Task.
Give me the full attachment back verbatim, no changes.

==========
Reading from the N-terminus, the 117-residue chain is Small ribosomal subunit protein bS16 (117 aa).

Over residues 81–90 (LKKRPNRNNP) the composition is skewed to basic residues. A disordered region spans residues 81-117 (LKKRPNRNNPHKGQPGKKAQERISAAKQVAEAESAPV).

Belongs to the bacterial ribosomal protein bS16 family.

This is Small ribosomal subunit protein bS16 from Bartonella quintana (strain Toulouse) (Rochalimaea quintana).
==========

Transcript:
Reading from the N-terminus, the 117-residue chain is Small ribosomal subunit protein bS16 (117 aa).

Over residues 81–90 (LKKRPNRNNP) the composition is skewed to basic residues. A disordered region spans residues 81-117 (LKKRPNRNNPHKGQPGKKAQERISAAKQVAEAESAPV).

Belongs to the bacterial ribosomal protein bS16 family.

This is Small ribosomal subunit protein bS16 from Bartonella quintana (strain Toulouse) (Rochalimaea quintana).